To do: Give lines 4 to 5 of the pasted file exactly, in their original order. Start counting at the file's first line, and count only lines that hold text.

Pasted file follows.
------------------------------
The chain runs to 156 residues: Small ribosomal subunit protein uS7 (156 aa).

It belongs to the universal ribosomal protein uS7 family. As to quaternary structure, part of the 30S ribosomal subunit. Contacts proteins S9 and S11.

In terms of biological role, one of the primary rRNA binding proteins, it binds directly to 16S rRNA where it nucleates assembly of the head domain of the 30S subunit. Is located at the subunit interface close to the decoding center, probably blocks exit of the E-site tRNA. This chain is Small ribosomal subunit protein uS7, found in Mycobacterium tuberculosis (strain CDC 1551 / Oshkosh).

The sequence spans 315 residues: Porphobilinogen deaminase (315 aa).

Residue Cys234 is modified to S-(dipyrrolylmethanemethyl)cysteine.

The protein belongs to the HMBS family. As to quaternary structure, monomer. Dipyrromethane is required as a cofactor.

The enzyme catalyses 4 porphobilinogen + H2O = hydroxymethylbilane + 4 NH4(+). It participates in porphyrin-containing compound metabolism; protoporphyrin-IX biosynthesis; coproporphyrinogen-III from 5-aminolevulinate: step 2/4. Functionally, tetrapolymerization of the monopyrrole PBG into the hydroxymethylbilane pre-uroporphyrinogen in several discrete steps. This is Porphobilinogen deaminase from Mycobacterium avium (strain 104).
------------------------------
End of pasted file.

The sequence spans 315 residues: Porphobilinogen deaminase (315 aa).

Residue Cys234 is modified to S-(dipyrrolylmethanemethyl)cysteine.